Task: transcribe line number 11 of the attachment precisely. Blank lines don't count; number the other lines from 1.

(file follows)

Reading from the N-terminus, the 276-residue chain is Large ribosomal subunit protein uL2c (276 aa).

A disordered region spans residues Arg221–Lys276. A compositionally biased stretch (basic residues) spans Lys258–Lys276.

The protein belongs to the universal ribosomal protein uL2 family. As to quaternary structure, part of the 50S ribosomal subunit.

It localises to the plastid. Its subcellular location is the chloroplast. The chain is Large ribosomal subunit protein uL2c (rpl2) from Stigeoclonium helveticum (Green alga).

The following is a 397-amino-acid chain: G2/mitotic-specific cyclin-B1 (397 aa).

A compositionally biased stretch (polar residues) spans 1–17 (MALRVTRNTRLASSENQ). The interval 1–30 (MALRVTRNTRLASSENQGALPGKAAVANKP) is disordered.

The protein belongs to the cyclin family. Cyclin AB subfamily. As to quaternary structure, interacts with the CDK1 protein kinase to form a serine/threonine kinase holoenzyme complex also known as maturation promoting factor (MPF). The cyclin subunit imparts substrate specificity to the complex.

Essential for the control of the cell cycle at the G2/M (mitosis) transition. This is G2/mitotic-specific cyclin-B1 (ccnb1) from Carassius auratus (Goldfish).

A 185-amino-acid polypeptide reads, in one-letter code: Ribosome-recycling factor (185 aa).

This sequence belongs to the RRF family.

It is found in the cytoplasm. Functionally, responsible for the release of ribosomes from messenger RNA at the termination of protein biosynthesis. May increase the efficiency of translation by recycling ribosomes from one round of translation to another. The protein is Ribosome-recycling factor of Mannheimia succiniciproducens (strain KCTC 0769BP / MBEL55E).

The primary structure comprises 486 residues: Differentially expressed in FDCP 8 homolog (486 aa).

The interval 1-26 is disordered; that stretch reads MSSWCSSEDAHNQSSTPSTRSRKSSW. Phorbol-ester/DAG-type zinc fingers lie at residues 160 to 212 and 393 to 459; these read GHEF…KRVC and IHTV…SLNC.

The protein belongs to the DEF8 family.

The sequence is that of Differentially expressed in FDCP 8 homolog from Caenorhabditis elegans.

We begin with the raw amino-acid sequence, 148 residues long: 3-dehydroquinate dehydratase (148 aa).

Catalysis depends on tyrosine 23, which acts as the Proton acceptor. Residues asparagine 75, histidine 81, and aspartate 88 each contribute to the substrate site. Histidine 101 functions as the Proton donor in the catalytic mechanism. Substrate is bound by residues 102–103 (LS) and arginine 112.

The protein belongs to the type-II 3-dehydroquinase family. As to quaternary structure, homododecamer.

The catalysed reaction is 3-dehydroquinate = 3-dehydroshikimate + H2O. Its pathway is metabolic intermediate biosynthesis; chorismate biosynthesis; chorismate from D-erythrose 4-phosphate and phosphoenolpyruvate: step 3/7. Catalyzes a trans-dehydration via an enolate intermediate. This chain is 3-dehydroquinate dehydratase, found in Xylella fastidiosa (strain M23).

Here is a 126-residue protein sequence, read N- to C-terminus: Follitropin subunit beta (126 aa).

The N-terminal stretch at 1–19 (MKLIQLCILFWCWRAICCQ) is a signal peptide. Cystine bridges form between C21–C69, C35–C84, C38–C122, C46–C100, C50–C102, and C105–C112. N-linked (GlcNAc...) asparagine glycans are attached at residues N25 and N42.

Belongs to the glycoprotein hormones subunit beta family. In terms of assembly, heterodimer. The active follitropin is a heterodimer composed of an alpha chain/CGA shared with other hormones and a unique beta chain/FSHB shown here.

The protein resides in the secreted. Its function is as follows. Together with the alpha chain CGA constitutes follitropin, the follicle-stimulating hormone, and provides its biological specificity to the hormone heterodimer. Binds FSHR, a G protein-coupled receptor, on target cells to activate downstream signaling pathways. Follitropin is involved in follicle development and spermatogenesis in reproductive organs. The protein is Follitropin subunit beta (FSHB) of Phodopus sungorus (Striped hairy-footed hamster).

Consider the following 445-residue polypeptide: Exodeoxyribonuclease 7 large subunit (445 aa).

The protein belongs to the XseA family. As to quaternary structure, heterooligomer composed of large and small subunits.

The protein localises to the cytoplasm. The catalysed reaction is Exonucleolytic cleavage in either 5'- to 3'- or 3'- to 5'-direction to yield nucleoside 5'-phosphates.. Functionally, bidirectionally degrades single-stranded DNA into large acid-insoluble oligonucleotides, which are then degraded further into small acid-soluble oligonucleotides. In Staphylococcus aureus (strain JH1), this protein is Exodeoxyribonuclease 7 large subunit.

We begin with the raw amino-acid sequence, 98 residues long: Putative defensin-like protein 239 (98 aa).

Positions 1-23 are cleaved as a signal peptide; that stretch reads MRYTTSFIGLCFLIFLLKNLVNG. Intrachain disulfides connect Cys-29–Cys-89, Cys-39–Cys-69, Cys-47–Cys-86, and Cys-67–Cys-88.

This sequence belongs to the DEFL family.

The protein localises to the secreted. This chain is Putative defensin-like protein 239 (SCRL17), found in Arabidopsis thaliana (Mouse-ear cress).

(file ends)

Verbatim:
It is found in the cytoplasm. Functionally, responsible for the release of ribosomes from messenger RNA at the termination of protein biosynthesis. May increase the efficiency of translation by recycling ribosomes from one round of translation to another. The protein is Ribosome-recycling factor of Mannheimia succiniciproducens (strain KCTC 0769BP / MBEL55E).